A field trip is typically a group excursion to a place away from their normal environment for performing firsthand research on a topic. Field trips have been widely used in teaching and learning, and have been considered as the effective way to promote students’ active and inquirybased learning. As Prather (1989) noted, “compared to other traditional teaching techniques, field trips may provide an especially rich stimulus setting for content learning and may excel in generating a natural inclination to learning”. Similarly, Woerner (1999) indicated that field trips offered excitement, adventure, and visual, auditory, kinesthetic, olfactory, and gustatory experiences for students to learn about the real world and how it worked.
Key Terms in this Chapter
Technology Integration: It refers to describe effective uses of technology by teachers and students for teaching and learning in content areas.
Concept Mapping: It refers to a type of structured conceptualization by representing knowledge in graphs that was developed by Joseph D. Novak in the 1960s. Knowledge graphs are networks of concepts. Networks consist of nodes (points/vertices) and links (arcs/edges). Nodes represent concepts and links represent the relations between concepts.
Inquiry-Based Learning: It refers to a student-centered, active learning approach focusing on questioning, critical thinking, and problem solving.
Active Learning: It refers to a process whereby learners are actively engaged in the learning process, rather than “passively” absorbing lecture. During the active learning process, learners must read, write, discuss, and engage in solving problems, analysis, synthesis, and evaluation.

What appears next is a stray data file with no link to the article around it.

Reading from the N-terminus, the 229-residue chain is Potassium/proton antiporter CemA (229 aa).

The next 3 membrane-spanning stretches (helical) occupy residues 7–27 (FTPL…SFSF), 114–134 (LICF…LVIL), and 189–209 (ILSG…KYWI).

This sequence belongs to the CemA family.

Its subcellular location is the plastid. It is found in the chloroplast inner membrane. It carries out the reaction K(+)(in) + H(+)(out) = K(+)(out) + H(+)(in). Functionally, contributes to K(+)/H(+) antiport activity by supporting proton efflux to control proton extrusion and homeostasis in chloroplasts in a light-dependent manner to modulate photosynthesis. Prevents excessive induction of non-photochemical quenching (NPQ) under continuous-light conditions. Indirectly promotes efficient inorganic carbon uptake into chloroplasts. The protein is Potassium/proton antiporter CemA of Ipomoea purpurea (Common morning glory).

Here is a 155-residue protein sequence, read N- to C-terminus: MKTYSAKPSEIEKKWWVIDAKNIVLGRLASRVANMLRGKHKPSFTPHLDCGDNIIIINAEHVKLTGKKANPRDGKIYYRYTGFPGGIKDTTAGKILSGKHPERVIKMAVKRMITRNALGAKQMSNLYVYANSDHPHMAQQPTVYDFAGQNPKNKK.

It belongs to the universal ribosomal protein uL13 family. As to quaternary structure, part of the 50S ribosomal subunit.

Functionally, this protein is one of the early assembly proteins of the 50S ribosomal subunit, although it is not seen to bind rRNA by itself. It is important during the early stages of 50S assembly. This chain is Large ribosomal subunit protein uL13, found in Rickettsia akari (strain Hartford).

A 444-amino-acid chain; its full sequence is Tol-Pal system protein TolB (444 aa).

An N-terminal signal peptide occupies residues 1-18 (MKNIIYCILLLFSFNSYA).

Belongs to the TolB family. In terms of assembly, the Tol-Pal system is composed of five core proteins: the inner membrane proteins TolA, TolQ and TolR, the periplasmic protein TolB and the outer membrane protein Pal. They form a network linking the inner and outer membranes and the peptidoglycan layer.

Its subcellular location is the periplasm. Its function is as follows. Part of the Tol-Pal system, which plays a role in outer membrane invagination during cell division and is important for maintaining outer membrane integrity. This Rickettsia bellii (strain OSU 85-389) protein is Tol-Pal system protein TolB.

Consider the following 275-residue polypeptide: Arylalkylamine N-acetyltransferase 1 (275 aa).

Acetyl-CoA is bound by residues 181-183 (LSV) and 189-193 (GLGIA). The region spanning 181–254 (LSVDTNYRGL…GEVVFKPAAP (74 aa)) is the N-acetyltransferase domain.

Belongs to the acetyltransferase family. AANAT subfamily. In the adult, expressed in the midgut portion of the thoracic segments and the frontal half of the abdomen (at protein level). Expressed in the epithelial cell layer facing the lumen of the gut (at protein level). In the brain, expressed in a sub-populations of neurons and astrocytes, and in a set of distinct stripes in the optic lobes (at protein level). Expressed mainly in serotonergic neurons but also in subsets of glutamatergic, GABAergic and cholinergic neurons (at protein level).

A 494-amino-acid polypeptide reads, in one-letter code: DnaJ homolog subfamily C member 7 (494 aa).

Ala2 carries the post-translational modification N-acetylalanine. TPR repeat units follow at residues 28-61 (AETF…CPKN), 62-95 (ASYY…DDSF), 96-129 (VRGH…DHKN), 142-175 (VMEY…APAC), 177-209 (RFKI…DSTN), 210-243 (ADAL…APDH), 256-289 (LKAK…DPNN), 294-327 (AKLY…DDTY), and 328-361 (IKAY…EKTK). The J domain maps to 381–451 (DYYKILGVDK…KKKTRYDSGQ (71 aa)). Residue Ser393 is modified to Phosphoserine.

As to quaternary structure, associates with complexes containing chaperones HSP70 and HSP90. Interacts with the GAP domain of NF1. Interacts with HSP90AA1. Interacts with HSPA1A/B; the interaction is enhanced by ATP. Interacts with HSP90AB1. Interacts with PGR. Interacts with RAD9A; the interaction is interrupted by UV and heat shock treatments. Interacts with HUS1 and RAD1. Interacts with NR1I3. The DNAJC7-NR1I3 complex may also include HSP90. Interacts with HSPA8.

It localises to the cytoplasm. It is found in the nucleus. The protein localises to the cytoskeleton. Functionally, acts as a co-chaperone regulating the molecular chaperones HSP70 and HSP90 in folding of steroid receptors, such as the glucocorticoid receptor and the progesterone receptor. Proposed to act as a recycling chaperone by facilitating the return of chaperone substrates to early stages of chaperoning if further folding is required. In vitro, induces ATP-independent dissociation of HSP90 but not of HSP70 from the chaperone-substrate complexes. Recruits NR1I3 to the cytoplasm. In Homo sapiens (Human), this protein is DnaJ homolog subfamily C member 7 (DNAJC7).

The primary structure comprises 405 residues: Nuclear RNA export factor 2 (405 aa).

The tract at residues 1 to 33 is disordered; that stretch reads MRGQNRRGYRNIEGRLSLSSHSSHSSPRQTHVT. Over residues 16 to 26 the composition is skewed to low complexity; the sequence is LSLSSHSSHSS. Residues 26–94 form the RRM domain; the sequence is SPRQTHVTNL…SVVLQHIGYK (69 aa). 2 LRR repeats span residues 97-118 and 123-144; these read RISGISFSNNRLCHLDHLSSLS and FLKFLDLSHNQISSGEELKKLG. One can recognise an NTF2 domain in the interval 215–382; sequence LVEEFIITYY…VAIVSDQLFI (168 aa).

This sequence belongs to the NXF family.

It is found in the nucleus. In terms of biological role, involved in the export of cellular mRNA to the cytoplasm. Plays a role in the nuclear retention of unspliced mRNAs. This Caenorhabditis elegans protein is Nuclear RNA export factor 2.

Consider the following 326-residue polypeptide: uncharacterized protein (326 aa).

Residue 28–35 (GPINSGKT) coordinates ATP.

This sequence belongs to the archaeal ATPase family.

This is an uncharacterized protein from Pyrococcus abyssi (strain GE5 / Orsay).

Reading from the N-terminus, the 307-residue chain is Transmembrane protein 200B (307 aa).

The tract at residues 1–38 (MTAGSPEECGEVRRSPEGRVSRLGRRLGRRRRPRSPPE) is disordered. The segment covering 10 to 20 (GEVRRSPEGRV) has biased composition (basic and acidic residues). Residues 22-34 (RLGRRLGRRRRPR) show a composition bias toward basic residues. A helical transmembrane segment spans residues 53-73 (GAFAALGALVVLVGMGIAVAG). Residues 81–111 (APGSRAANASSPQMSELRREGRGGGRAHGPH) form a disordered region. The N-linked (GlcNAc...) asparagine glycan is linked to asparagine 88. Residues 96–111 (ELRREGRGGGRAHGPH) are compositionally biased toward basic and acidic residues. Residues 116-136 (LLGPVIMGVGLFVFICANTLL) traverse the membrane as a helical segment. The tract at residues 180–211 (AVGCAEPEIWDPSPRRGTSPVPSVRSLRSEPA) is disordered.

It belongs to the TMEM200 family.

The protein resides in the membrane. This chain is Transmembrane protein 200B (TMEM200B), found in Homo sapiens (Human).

Virtual Reality: It refers to a simulated multidimensional environment by computer technology that feeds the user’s senses with stimuli that model real-world conditions and thereby, give the impression of moving within a virtual world.
Information Literacy: It refers to a constellation of skills revolving around information research and use. According to the Final Report of the American Library Association Presidential Committee on Information Literacy (1989 AU3: The in-text citation "Information Literacy (1989" is not in the reference list. Please correct the citation, add the reference to the list, or delete the citation. ), the information literate person is, “able to recognize when information is needed and have the ability to locate, evaluate, and use it effectively.” (Retrieved April 3, 2007, from http://www.ala.org/ala/acrl/acrlpubs/whitepapers/presidential.htm )